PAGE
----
As I noted earlier this week, a basic tenet of analytic psychology is the compensatory nature of dreams. That is, through dreaming, the psyche regulates itself by compensating for its conscious attitudes and thus striking a balance between the conscious mind and the unconscious. In his book Dreams, Jung uses the example of Nebuchadnezzar’s dream as recounted in the fourth chapter of the book of Daniel. At the height of his monarchy, Nebuchadnezzar dreamed of a “tree in the midst of the earth, and the height thereof was great.” Jung comments that the tree becomes personified and it is “easy to see that the great tree is the dreaming king himself. Daniel interprets the dream in this sense. Its meaning is obviously an attempt to compensate the king’s megalomania which, according to the story, developed into a real psychosis” (Dreams 37). This is a good example of a compensatory dream, in which the individual has become overbearingly powerful not only in actuality, but especially in his own mind; the dream shows the tree being cut down, which is what the psyche sees must happen if Nebuchadnezzar is to achieve any sort of wholeness.
The Reductive Dream
Nebuchadnezzar is a good literary example of a person who is not living on his true level. He is an inflated individual, given more credit or power than he is really due. The opposite may happen, where an individual is actually more able or powerful than he or she lets on in real life; in that case, the unconscious would probably compensate through somewhat inflated or grandiose dreams.
Jung suggested that dreams must also have a reductive function, since there “are many people whose conscious attitude is defective [. . .] as regards expression of their own character” (Dreams43). A person may have the conscious attitude and adaptive performance that exceed their actual capacities as people, making them “appear to be better and more valuable than they really are” (Ibid. 43). Such people have achieved outward respectability or even eminence, but haven’t grown enough inwardly to warrant their outer status. The individual’s unconscious in such a situation will be likely to buffet the dreamer with images of his faults, failures, or downfall in order to achieve psychic balance.
Occasionally, an apparently telepathic dream occurs. Telepathic dreams anticipate or foretell an event, and there are many historic accounts of telepathic and prophetic dreams. Although such events are often powerfully emotional to the dreamer or the individuals represented in the dream, sometimes the anticipated event is quite commonplace. For example, the dreamer may see someone in a dream whom he later encounters in actual life, or an unimportant letter may arrive. Freud saw dreams as wish-fulfillments, but Jung differs, stating that the dream portrays the actual situation in the unconscious. Today, some people theorize that people have the power to draw events to themselves, which is one way of looking at telepathic dreams. A more traditional and commonplace view of telepathic dreams is that they are simply gifts of the spirit and to be taken as such.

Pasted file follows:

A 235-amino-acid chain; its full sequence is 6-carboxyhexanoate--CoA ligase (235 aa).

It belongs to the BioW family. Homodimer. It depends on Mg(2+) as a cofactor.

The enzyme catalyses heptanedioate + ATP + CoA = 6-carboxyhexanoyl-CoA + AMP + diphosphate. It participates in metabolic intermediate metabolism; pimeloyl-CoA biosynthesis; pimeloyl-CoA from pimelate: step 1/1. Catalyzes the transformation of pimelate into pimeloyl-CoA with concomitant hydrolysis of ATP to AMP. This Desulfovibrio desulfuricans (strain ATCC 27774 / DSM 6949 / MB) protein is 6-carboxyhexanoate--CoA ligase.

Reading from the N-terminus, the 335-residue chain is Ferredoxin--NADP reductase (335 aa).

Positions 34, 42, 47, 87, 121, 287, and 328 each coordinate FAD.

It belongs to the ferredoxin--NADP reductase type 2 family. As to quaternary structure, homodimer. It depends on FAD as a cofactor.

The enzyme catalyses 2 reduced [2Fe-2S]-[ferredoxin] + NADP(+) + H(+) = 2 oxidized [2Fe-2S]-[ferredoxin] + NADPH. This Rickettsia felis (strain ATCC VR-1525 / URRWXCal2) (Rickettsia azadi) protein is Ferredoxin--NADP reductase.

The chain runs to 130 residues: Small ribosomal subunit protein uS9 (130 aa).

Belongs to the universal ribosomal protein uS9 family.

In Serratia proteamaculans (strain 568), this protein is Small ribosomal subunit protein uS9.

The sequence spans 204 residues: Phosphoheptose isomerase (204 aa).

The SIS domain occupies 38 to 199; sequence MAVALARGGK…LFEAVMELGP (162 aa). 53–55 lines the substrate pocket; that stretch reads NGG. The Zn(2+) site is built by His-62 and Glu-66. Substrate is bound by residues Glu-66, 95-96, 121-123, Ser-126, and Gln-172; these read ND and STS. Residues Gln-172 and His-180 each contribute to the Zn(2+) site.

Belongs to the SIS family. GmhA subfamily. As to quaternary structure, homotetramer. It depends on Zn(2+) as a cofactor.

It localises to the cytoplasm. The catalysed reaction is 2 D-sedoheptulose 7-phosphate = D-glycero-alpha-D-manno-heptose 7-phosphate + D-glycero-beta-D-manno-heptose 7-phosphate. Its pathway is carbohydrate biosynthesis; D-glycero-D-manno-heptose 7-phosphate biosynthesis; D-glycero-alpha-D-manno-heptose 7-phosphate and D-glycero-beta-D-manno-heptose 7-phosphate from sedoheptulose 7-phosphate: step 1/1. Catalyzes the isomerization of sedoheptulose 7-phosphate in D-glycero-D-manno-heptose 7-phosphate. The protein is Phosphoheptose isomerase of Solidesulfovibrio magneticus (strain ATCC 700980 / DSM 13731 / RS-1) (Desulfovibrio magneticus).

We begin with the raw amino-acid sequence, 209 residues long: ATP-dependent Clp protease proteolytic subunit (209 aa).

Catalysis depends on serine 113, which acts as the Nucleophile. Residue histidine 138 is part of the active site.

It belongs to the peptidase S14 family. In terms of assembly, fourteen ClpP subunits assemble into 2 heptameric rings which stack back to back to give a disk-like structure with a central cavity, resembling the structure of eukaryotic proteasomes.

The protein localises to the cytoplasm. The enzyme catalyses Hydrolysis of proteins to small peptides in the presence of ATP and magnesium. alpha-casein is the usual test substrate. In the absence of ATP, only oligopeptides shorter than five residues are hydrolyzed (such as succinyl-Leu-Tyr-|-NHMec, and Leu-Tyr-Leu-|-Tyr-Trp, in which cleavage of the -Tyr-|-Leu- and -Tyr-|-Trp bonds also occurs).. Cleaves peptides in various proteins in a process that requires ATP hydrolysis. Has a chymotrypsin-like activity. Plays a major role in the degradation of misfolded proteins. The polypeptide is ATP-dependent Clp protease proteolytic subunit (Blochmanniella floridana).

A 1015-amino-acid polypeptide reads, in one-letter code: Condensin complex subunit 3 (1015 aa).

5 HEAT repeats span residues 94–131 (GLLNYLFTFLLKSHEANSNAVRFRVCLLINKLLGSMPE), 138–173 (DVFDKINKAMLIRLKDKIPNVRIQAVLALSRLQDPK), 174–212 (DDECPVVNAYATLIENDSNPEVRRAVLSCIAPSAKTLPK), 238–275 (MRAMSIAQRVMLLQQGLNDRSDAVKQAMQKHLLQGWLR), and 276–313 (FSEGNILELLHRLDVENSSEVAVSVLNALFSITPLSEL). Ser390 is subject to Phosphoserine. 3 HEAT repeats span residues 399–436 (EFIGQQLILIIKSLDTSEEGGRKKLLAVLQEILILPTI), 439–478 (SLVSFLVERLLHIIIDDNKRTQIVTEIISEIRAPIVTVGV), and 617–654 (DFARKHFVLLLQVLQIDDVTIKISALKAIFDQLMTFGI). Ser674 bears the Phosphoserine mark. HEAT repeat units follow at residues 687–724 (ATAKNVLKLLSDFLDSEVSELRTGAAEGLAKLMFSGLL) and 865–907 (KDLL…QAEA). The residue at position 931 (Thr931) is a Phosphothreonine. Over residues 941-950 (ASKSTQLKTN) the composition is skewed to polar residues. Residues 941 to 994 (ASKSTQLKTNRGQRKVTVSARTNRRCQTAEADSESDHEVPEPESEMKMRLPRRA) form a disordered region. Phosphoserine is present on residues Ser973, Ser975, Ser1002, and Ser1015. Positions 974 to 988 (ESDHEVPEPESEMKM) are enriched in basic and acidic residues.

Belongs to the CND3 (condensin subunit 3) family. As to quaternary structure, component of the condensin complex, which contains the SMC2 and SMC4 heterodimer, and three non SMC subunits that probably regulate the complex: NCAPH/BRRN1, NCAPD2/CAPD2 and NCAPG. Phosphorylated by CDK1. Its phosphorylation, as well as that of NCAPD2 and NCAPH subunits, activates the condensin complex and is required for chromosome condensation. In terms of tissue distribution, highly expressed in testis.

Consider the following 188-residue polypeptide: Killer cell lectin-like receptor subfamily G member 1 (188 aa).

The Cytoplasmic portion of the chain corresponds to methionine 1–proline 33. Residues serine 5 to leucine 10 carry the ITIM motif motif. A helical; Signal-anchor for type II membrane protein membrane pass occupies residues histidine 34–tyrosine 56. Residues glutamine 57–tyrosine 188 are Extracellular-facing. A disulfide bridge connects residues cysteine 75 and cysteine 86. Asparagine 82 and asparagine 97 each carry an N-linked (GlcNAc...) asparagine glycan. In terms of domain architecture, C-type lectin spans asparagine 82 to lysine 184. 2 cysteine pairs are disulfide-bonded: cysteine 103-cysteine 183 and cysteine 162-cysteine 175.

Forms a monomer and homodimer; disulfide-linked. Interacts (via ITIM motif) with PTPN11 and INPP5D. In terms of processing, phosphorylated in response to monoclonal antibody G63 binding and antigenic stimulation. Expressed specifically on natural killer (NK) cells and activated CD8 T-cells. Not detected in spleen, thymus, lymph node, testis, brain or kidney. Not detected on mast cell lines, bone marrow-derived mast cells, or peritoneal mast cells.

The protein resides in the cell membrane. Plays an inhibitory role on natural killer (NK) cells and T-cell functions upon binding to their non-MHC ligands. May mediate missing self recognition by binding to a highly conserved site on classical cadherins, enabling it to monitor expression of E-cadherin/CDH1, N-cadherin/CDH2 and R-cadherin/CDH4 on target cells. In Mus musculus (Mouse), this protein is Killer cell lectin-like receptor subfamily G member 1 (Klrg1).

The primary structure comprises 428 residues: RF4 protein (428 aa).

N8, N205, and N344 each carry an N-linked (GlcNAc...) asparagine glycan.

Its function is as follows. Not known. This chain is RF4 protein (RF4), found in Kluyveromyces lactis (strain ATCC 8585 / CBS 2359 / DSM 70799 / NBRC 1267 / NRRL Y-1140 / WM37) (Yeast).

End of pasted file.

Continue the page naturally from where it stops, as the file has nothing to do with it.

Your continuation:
I’ve had several telepathic dreams in my life. According to my mother, the women in our family have been gifted with “second sight” for many generations. For example, when my grandfather was killed in World War II, my grandmother knew long before she was officially notified, because my grandfather appeared to her and told her. In another example, as a child I dreamed that my best friend received a rare black and white hamster as a birthday gift; the following week, she actually did receive a black and white hamster for her birthday. I’ve dreamed, too, of two of my adopted children before their arrivals, even dreaming the birth of one and awakening from the dream at the exact moment of his birth, a fact we learned only later. Finally, in one of my most profound telepathic dreams, I once dreamed of angels refusing my dying grandfather entrance to heaven, saying that it wasn’t time for him to enter yet. He miraculously recovered and lived another 10 years. All these are examples of telepathic dreams.
A Dream Interpretation
Jung gave many examples of dream interpretation in his voluminous writings, often analysing himself. In my first article about Jungian dream interpretation, I listed the four steps of dream interpretation: exposition. Look at the setting of the dream, including what has been happening in the dreamer’s conscious life. This is exactly what Jung did when analyzing his own dreams. For example, at one point in his life, Jung was working with patients and began to have conflict with an analysand, Mr. A. Jung concluded that the cause of the conflict was Mr. A., but soon after coming to this conclusion, he had the following dream: